By John Parrington
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Be more dialectical

This article is over 6 years, 8 months old
Issue 426

I was surprised to read such an uncritical review by Kevin Devine of Oliver James’s book Not in Your Genes (June SR).

Discussing mental health, James argues that “what is crucial is how, as children, we are (or aren’t) nurtured by our parents”. It is true that family tensions can have a negative impact on mental health.

But to reduce the situation to one in which “children are born with brains of soft clay, their mental makeup unaffected by genes and infinitely mouldable by their parents”, as University of Edinburgh psychologist Stuart Ritchie has described James’s viewpoint, is not only scientifically incorrect, but can lead to parents becoming the primary targets of blame for their children’s poor mental health.

The evidence points to mental disorders being the consequence of a subtle interaction between social and biological factors.

The more we learn about the biological basis of mental conditions such as depression, bipolar disorder, schizophrenia or autism, the more it becomes clear that there is no simple genetic determinism, as is the case for single-gene disorders like the lung disease cystic fibrosis, or the premature dementia characteristic of Huntington’s chorea.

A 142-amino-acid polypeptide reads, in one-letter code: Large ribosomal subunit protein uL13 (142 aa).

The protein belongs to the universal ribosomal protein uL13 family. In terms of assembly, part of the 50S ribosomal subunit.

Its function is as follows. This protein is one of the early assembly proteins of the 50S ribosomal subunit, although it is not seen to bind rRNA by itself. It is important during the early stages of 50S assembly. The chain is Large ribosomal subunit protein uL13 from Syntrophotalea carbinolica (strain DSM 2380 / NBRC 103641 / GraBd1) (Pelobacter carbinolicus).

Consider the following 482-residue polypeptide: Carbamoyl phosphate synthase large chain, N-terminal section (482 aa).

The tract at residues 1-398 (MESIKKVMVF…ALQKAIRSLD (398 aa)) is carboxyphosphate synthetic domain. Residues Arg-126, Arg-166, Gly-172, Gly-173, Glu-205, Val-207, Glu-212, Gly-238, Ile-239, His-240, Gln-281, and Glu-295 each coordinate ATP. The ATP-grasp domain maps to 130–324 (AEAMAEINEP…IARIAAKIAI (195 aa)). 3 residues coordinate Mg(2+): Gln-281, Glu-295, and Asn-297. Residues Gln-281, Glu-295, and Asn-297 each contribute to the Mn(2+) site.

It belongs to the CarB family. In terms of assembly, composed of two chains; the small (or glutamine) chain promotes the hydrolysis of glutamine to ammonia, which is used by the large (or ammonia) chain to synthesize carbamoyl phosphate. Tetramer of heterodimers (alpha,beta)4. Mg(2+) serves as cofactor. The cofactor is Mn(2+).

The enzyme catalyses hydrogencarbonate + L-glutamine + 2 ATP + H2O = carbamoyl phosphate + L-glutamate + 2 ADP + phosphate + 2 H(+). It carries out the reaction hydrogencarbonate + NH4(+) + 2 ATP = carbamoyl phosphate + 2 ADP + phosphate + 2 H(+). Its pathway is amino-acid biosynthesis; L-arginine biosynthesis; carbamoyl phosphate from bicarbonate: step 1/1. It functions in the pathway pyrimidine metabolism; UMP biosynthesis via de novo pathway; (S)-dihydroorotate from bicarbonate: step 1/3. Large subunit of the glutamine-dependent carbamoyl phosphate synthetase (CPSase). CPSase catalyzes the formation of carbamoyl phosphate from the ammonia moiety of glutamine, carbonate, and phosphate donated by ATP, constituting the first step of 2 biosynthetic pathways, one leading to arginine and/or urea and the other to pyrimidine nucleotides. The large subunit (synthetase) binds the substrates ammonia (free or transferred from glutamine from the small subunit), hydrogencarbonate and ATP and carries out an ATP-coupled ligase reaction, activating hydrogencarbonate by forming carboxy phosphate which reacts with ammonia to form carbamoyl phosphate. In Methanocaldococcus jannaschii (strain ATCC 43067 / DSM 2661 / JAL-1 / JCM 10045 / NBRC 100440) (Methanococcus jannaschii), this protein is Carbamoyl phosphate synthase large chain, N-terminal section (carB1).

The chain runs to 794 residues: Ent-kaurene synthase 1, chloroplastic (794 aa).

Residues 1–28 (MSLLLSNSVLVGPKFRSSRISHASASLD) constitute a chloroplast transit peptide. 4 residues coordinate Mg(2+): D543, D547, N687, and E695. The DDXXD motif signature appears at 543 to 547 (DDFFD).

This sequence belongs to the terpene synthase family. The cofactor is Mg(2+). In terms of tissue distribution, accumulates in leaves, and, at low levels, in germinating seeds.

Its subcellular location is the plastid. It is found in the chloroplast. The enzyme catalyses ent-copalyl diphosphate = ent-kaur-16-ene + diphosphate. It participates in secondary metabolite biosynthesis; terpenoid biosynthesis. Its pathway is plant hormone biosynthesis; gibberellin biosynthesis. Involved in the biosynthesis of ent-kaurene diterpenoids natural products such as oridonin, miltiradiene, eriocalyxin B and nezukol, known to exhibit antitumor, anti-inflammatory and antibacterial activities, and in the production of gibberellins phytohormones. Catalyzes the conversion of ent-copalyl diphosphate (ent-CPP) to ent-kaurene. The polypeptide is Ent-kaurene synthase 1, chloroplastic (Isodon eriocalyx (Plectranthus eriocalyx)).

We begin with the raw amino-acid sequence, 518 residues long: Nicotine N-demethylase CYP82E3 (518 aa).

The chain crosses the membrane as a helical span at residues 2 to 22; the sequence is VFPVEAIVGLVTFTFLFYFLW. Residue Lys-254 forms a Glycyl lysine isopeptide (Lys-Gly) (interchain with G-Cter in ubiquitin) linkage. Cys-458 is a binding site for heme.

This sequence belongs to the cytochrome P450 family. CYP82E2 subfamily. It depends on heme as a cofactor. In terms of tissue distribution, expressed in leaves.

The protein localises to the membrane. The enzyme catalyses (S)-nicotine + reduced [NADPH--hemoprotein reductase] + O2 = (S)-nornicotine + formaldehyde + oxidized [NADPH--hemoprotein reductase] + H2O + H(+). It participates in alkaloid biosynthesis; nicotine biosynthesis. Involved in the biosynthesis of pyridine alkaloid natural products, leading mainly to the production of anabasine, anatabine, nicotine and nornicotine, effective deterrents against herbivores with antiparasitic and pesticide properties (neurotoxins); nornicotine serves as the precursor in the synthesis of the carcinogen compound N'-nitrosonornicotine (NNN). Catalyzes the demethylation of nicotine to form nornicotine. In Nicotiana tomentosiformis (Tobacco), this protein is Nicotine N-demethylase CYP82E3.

That is not to say that there is no genetic link at all, as James argues in his book. Instead, increasing evidence points to a situation in which genetic differences have a role to play, but only subtly, in certain social circumstances.

For instance, a recent study has found that individuals with a change in one of the regions of the genome that acts to switch on a gene called AKT, are more likely to succumb to schizophrenia, but only if they also smoke excessive amounts of cannabis as teenagers.

Another study found that certain nine year old boys who had been subjected to extremely stressful home environments as toddlers had significantly altered telomeres — the structures that protect the ends of chromosomes from damage.

This is important because telomere shortening has been linked to susceptibility to disease, and to premature ageing. But this was only true of a few boys with a genetic difference in a gene linked to the stress response.

Intriguingly, the same genetic difference in boys who had a nurturing, caring home environment, had telomeres that were longer than normal. This shows that there is no simple relationship between a genetic difference and its effects in different environments, exactly what a dialectical approach to biology would predict.

Instead of the two poles of biological and social reductionism, only a dialectical viewpoint can fully appreciate that human characteristics and disorders are the product of both biology but also society, not only the home environment, but also wider society.


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